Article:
J Korean Acad Nurs.  2000 Oct;30(5):1156-1169.

A Study on the Development of an Independent Hospice Center Model

Affiliations
  • 1Colleage of Nursing, The Catholic University of Korea, Korea.
  • 2Department of Nursing, Soon Chun Hyang University, Korea.

Abstract

The study was aimed at developing an independent hospice center model that would be best suited for Korea based on a literature review and the current status of local and international hospices. For the study, five local and six international hospice organizations were surveyed. Components of the hospice center model include philosophy, purpose, resources (workers, facilities, and equipment), allocation of resources, management, financial support and hospice team service. The following is a summary of the developed model: Philosophies for the hospice center were set as follows: based on the dignity of human life and humanism, help patients spend the rest of their days in a meaningful way and accept life positively. On the staff side, to pursue a team-oriented holistic approach to improve comfort and quality of life for terminally ill persons and their families. The hospice center should have 20 beds with single, two, and four bed rooms. The center should employ, either on a part-time or full-time basis, a center director, nurses, doctors, chaplains, social workers, pharmacists, dieticians, therapists, and volunteers. In addition, it will need an administrative staff, facility managers and nurses aides. The hospice should also be equipped with facilities for patients, their families, and team members, furnished with equipment and goods at the same level of a hospital. For the organizational structure, the center is represented by a center director who reports to a board and an advisory committee. Also, the center director administers a steering committee and five departments, namely, Administration, Nursing Service, Social Welfare, Religious Services, and Medical Service. Furthermore, the center should be able to utilize a direct and support delivery systems. The direct delivery system allows the hospice center to receive requests from, or transfer patients to, hospitals, clinics, other hospice organizations (by type), public health centers, religious organizations, social welfare organizations, patients, and their guardians. On the other hand, the support delivery system provides a link to outside facilities of various medical suppliers. In terms of management, details were made with regards to personnel management, records, infection control, safety, supplies and quality management. For financial support, some form of medical insurance coverage for hospice services, ways to promote a donation system and fund raising were examined. Hospice team service to be provided by the hospice center was categorized into assessment, physical care, emotional care, spiritual care, bereavement service, medication, education and demonstrations, medical supplies rental, request service, volunteer service, and respite service. Based on the results, the study has drawn up the following suggestions: 1. The proposed model for a hospice center as presented in the study needs to be tested with a pilot project. 2. Studies on criteria for legal approval and license for a hospice center need to be conducted to develop policies. 3. Studies on developing a hospice charge system and hospice standards that meet local conditions in Korea need to be conducted.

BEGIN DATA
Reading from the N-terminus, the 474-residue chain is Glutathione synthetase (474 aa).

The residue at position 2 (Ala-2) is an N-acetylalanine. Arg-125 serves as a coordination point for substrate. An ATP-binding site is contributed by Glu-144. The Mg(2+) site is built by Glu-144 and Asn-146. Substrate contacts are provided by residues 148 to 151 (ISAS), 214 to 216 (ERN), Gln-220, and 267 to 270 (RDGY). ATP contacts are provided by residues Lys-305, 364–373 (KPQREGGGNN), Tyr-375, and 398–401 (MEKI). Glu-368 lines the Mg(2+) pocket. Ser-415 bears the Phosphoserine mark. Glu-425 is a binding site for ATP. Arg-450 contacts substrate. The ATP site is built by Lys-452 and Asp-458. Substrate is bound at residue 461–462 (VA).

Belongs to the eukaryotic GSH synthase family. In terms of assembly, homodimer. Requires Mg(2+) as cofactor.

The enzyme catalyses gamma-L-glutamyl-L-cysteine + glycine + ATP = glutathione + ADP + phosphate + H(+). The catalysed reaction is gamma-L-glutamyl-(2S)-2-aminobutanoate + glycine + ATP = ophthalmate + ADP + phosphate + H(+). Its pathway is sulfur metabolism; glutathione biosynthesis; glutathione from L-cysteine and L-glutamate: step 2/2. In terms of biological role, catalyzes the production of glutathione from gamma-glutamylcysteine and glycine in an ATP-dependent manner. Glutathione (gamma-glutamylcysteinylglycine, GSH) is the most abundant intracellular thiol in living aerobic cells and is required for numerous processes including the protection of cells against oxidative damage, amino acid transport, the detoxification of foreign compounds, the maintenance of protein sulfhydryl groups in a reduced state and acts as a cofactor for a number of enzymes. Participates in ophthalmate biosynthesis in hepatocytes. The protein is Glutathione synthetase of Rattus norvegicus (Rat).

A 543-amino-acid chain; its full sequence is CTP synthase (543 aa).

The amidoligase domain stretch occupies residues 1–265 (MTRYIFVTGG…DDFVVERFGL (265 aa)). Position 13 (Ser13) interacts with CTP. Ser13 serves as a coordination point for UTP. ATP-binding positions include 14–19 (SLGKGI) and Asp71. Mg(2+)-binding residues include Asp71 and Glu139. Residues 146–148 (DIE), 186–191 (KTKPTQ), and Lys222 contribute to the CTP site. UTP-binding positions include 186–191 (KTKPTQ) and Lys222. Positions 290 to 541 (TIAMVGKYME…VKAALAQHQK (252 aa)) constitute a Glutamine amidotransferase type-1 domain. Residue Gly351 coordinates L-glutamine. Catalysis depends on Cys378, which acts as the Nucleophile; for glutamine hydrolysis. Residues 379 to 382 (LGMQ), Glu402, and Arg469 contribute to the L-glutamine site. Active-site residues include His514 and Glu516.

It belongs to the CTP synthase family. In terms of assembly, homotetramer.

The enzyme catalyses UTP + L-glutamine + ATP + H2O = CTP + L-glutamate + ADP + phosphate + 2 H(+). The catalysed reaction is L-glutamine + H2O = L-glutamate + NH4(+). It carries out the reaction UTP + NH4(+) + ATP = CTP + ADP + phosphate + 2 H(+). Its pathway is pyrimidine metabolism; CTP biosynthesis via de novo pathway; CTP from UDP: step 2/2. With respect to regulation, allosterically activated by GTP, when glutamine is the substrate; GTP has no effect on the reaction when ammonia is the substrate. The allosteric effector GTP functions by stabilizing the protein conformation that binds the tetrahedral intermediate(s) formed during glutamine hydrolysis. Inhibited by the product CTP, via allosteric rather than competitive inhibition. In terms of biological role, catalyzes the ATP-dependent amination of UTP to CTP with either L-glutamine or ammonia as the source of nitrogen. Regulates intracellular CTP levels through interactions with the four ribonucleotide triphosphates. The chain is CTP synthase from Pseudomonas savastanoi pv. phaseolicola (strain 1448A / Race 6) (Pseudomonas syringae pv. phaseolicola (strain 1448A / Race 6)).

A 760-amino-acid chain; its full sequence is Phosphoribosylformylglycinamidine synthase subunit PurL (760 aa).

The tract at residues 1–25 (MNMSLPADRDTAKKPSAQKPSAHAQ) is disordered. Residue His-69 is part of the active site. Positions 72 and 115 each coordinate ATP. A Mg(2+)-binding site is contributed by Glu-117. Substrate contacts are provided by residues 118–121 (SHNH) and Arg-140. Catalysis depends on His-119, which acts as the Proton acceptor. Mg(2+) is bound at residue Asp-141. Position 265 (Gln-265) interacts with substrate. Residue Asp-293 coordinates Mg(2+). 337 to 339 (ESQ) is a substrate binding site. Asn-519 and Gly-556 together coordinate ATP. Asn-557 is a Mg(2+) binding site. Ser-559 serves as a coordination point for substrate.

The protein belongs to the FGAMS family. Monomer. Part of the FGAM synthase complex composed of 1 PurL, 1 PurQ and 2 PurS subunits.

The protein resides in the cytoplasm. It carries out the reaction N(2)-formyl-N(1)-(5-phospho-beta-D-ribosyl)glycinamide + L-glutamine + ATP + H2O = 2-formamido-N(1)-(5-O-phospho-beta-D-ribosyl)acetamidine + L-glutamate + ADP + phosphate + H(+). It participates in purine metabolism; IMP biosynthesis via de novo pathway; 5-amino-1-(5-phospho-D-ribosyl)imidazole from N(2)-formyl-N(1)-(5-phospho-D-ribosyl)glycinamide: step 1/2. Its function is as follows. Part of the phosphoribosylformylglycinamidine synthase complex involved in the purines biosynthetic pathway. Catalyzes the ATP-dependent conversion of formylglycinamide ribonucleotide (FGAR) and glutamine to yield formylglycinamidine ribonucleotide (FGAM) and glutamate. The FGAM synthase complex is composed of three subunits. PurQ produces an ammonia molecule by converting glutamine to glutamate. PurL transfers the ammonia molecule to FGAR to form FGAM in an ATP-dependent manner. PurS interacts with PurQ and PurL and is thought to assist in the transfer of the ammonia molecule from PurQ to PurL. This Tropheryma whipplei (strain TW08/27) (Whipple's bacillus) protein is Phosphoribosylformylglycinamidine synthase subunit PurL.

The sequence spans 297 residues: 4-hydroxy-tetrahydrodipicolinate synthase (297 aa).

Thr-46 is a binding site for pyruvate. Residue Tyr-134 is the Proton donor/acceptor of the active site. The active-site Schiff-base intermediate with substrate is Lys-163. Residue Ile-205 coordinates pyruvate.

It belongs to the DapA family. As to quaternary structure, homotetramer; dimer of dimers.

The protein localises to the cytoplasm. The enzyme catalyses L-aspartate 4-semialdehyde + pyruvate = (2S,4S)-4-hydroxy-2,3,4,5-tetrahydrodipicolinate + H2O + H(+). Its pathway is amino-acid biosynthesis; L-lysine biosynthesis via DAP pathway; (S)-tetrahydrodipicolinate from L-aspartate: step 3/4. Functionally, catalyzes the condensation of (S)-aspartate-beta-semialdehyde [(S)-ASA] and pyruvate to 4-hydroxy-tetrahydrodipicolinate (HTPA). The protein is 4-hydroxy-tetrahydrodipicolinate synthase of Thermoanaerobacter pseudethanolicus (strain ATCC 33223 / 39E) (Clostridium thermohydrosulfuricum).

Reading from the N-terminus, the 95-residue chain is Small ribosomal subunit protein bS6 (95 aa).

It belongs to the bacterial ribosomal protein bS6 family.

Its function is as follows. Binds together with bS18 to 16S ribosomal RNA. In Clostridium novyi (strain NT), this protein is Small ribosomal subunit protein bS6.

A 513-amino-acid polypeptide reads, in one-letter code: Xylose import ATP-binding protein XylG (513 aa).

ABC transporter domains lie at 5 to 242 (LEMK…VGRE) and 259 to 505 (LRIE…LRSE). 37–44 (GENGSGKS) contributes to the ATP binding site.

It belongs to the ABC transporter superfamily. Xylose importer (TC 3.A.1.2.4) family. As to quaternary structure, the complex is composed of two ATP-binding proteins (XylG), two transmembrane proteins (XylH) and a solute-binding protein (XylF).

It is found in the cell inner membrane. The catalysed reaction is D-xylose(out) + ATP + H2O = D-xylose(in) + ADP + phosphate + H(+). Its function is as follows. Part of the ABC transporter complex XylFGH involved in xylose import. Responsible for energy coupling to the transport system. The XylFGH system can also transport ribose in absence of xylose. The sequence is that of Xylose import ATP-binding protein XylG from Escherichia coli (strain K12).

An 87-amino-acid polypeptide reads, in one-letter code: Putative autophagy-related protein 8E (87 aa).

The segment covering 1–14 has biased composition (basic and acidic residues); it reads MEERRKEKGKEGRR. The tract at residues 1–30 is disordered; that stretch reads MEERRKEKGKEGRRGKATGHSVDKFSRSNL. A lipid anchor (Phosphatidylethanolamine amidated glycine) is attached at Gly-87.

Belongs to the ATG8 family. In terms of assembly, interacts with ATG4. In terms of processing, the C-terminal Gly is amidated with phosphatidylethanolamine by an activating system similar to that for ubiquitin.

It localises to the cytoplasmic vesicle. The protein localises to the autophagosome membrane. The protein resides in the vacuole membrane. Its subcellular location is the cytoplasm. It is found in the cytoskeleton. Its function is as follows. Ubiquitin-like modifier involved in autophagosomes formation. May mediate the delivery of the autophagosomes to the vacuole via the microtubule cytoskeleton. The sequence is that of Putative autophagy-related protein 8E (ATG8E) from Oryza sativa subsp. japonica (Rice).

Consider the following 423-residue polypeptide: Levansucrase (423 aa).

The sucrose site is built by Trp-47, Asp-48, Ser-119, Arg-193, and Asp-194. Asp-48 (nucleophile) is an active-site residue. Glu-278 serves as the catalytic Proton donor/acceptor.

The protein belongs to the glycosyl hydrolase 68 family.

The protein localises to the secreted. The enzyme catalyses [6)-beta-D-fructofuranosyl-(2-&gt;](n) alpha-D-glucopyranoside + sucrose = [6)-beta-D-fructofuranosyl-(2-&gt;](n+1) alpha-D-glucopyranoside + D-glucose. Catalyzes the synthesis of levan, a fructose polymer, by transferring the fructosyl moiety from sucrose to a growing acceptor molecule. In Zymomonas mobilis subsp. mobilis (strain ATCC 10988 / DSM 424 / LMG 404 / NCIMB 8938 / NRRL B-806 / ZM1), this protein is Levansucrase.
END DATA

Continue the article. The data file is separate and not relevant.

Keyword

Hospice; Hospice Center

MeSH Terms

Advisory Committees
Education
Equipment and Supplies
Financial Management
Financial Support
Fund Raising
Hand
Hospice Care
Hospices*
Humanism
Humans
Infection Control
Insurance Coverage
Korea
Licensure
Nurses' Aides
Nursing Services
Nutritionists
Personnel Management
Pharmacists
Philosophy
Public Health
Quality of Life
Resource Allocation
Social Welfare
Social Workers
Terminally Ill
Volunteers
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